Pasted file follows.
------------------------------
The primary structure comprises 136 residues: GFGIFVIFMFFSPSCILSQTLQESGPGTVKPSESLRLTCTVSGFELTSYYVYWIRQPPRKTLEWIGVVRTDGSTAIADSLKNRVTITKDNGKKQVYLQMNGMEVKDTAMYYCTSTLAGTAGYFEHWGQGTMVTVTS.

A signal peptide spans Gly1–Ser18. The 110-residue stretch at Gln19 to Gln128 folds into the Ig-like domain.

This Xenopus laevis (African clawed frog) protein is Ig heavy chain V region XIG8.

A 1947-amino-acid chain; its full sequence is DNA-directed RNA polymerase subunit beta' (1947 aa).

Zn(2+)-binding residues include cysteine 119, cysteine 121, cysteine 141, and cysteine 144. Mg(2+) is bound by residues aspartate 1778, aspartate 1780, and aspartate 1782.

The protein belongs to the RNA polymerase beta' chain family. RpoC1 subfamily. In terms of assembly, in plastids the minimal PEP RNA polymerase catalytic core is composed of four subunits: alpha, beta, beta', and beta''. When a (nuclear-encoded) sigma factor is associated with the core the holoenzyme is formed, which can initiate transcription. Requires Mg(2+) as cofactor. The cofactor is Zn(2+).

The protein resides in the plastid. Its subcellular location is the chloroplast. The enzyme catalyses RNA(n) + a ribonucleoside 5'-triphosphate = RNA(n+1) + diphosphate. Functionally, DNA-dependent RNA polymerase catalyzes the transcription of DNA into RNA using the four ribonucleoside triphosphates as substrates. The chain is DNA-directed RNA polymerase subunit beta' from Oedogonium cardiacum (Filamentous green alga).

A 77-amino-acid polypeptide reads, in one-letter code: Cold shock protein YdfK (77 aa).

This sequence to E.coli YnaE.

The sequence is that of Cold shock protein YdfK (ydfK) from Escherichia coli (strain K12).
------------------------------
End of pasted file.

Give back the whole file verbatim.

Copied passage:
The primary structure comprises 136 residues: GFGIFVIFMFFSPSCILSQTLQESGPGTVKPSESLRLTCTVSGFELTSYYVYWIRQPPRKTLEWIGVVRTDGSTAIADSLKNRVTITKDNGKKQVYLQMNGMEVKDTAMYYCTSTLAGTAGYFEHWGQGTMVTVTS.

A signal peptide spans Gly1–Ser18. The 110-residue stretch at Gln19 to Gln128 folds into the Ig-like domain.

This Xenopus laevis (African clawed frog) protein is Ig heavy chain V region XIG8.

A 1947-amino-acid chain; its full sequence is DNA-directed RNA polymerase subunit beta' (1947 aa).

Zn(2+)-binding residues include cysteine 119, cysteine 121, cysteine 141, and cysteine 144. Mg(2+) is bound by residues aspartate 1778, aspartate 1780, and aspartate 1782.

The protein belongs to the RNA polymerase beta' chain family. RpoC1 subfamily. In terms of assembly, in plastids the minimal PEP RNA polymerase catalytic core is composed of four subunits: alpha, beta, beta', and beta''. When a (nuclear-encoded) sigma factor is associated with the core the holoenzyme is formed, which can initiate transcription. Requires Mg(2+) as cofactor. The cofactor is Zn(2+).

The protein resides in the plastid. Its subcellular location is the chloroplast. The enzyme catalyses RNA(n) + a ribonucleoside 5'-triphosphate = RNA(n+1) + diphosphate. Functionally, DNA-dependent RNA polymerase catalyzes the transcription of DNA into RNA using the four ribonucleoside triphosphates as substrates. The chain is DNA-directed RNA polymerase subunit beta' from Oedogonium cardiacum (Filamentous green alga).

A 77-amino-acid polypeptide reads, in one-letter code: Cold shock protein YdfK (77 aa).

This sequence to E.coli YnaE.

The sequence is that of Cold shock protein YdfK (ydfK) from Escherichia coli (strain K12).